Let’s get the equivocating bullshit out of the way: if you don’t stand with the rioting, you don’t stand with the protest.
Wait, what the fuck? Let me explain.
People take to the streets as a form of protest because it’s the first form of protest, probably the off-schedule way a shaman was deposed as head of a Bear tribe back in 80,000 B.C. Throughout history, under governments ranging from absolute autarchies through failed democracies to Communist dictatorships, when people have enough they take the streets. Sometimes literally, with barricades. Throughout history, this has preceded many teeth being kicked in, and throughout history, the authorities are much more often the kickers than the ones getting kicked.
It’s a painful route to take, and it’s how damn near every revolution that’s written down in history books gets started. The ones that are won by the protesters happen when the authorities are themselves met with overwhelming force—in some cases, external armies, and in others, internal moral suasion. Sometimes, the chief of police stands aside and says, “the palace is that way, go get ‘im.” It’s not that riots don’t work—history is replete with examples that they’re the only thing that did when other methods failed.
Ah, you say, but there’s a difference between violent and nonviolent protest, and looters have crossed that line. Have they? Dictionaries are interesting here, because they use protest to define violence:
Hello, circular reasoning.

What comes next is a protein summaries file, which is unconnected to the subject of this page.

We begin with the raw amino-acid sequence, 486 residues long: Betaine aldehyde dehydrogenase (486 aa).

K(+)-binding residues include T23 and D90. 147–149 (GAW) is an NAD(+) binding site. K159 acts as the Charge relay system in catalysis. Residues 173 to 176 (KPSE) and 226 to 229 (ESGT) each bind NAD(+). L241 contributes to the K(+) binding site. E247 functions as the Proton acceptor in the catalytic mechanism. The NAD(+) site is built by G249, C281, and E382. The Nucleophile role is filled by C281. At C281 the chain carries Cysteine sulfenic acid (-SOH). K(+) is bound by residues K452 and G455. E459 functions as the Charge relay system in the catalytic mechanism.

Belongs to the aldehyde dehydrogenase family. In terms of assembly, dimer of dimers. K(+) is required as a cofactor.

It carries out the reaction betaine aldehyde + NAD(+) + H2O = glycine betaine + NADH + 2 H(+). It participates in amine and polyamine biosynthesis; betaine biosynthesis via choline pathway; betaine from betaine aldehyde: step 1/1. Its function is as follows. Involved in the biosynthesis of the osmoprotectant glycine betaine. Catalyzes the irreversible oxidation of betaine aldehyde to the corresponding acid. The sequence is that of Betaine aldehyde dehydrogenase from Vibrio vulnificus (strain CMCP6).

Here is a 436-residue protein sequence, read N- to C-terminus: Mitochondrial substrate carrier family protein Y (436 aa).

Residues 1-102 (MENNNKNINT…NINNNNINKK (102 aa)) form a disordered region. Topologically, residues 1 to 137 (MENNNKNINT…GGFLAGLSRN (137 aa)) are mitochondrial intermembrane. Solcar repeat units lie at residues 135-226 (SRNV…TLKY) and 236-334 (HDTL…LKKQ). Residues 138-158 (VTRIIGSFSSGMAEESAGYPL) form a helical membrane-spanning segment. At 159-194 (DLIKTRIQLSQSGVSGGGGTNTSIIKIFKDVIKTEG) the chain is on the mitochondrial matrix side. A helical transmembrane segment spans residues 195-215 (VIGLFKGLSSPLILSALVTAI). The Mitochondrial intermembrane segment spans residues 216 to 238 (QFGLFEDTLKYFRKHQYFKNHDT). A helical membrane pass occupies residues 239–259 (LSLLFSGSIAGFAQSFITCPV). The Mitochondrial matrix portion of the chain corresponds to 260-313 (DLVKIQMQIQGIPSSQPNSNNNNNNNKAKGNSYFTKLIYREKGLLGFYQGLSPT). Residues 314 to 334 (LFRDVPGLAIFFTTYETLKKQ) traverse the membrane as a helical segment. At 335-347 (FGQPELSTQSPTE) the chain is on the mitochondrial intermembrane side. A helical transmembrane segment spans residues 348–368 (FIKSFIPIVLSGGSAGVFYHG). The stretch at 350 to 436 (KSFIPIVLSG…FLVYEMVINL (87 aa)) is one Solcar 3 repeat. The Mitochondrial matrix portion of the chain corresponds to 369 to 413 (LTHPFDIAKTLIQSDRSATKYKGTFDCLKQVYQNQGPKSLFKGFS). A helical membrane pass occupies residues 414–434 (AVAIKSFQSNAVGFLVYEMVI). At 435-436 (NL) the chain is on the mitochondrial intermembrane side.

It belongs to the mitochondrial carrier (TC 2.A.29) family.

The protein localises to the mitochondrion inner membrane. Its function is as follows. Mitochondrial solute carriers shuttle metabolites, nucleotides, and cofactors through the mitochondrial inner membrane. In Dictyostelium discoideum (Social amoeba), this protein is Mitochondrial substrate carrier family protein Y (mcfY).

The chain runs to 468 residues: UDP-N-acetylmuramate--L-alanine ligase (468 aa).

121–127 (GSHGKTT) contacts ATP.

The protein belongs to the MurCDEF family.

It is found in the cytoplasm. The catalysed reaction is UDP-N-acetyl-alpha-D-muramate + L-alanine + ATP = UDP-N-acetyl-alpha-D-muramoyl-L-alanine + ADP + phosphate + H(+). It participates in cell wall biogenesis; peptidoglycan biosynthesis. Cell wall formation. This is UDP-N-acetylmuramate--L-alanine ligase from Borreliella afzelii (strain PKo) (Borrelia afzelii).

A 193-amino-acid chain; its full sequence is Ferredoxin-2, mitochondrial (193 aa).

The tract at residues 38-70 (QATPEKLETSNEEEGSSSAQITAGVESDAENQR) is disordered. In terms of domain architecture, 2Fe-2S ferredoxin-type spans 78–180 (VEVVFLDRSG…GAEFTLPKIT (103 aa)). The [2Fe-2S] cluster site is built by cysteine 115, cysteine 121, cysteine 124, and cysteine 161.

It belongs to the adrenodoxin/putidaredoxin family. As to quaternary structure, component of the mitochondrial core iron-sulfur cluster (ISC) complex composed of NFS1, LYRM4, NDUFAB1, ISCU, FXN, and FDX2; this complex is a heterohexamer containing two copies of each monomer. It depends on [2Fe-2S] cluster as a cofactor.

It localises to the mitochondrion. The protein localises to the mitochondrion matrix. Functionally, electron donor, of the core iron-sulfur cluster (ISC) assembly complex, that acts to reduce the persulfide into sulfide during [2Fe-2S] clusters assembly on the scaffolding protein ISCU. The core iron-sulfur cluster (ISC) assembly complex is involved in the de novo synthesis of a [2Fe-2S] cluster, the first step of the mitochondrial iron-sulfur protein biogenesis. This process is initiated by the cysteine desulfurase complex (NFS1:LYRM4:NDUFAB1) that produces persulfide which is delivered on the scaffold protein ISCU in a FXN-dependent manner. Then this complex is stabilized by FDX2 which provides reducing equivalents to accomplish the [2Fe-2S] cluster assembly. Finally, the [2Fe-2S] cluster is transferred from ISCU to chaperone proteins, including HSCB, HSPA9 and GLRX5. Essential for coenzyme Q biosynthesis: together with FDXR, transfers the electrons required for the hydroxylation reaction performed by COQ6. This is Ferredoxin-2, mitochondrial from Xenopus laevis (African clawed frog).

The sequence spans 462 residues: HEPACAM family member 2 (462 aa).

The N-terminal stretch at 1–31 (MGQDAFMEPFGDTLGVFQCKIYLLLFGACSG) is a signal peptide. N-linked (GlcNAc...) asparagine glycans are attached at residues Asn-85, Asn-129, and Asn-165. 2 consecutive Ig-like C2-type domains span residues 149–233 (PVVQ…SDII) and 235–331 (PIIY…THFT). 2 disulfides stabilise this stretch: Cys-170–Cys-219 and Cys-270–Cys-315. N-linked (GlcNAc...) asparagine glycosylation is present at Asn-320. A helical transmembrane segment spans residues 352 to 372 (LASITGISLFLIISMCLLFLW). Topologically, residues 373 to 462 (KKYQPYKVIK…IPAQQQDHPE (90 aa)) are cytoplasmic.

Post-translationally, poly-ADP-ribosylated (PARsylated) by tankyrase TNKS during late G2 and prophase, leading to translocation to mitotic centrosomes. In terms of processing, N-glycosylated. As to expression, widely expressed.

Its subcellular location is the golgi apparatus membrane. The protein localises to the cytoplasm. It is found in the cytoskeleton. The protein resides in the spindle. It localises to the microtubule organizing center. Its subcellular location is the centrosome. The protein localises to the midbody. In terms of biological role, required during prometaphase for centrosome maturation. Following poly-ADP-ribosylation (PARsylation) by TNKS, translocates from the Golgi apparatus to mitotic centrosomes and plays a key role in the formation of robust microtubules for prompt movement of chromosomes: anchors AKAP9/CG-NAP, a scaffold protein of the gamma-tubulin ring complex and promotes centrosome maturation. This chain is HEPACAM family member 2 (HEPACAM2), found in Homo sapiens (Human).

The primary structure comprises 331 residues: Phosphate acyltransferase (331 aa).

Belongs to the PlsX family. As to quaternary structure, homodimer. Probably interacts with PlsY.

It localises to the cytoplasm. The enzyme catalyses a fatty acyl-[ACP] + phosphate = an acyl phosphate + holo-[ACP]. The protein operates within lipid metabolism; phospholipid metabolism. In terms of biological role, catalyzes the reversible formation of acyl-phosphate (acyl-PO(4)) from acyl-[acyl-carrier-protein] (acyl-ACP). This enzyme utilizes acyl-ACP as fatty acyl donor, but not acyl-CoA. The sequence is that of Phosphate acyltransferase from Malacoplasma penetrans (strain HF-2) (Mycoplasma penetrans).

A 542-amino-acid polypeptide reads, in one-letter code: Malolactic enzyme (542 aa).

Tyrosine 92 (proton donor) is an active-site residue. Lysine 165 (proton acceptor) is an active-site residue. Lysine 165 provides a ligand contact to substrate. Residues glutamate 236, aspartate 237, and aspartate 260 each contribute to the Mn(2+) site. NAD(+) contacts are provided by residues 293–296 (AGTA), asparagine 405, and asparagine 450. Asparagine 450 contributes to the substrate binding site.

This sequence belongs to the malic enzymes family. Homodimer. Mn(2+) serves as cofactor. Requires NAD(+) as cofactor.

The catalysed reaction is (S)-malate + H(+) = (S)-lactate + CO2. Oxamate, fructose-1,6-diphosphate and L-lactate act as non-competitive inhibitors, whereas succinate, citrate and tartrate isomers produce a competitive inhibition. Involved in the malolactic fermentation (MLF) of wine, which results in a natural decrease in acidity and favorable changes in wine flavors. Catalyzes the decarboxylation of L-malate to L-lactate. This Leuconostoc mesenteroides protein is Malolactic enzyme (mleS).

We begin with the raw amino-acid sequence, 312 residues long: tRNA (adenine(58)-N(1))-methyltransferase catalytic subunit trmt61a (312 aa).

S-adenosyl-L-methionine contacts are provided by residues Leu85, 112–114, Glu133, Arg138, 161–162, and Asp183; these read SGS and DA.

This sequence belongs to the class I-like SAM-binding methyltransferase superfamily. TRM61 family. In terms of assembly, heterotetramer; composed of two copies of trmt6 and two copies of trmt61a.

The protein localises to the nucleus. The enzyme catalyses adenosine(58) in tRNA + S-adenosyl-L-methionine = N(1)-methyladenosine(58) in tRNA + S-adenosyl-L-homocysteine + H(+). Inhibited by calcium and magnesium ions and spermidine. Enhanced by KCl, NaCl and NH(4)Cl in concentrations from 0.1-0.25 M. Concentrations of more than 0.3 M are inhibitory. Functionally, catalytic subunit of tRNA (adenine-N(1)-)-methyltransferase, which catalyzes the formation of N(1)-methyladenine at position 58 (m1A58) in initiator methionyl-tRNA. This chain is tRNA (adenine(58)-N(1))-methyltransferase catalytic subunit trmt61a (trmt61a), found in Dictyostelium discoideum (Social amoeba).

The obvious flaw here is that for purposes of this discussion, we’re talking about the use of physical force against someone, not something. If someone steals your car when you’re not in it, that’s a nonviolent crime. If they then crash that car 20 miles away, it’s still nonviolent. Your car may feel differently, but that’s the whole point, your car doesn’t feel a goddamn thing. It’s an object. If they did it deliberately to hurt you, that’s something else—it could be an act of emotional violence against you, the part of this equation that feels things. Eye of the beholder stuff.
If you come out of that saying, “Okay, I support nonviolent protest so long as they’re also not damaging property,” now you’re setting limits on the kinds, types, and topics of protests you support, and hence you’re only in support of conditional speech. You have an absolute First Amendment right to burn down a Starbucks. What you don’t have a right to is to escape the consequences from the criminal act of burning down a store. But you can’t be held on different charges of burning down a Starbucks as opposed to a Dunkin’. Would you say that a mob that burned down a Wendy’s and left the Chick-fil-A untouched, or that salted the earth of the Hobby Lobby while protecting a Michaels, cannot possibly be engaging in political speech?
In other words, when you say you oppose the looting, you’re picturing this:
…a presumably uninvolved person taking advantage of chaos to engage in some theft. And yes, some of that goes on. I’ve never looted a store or been part of a mob that was, so I couldn’t tell you personally how much of that there is. But I can say that what you should be picturing is this: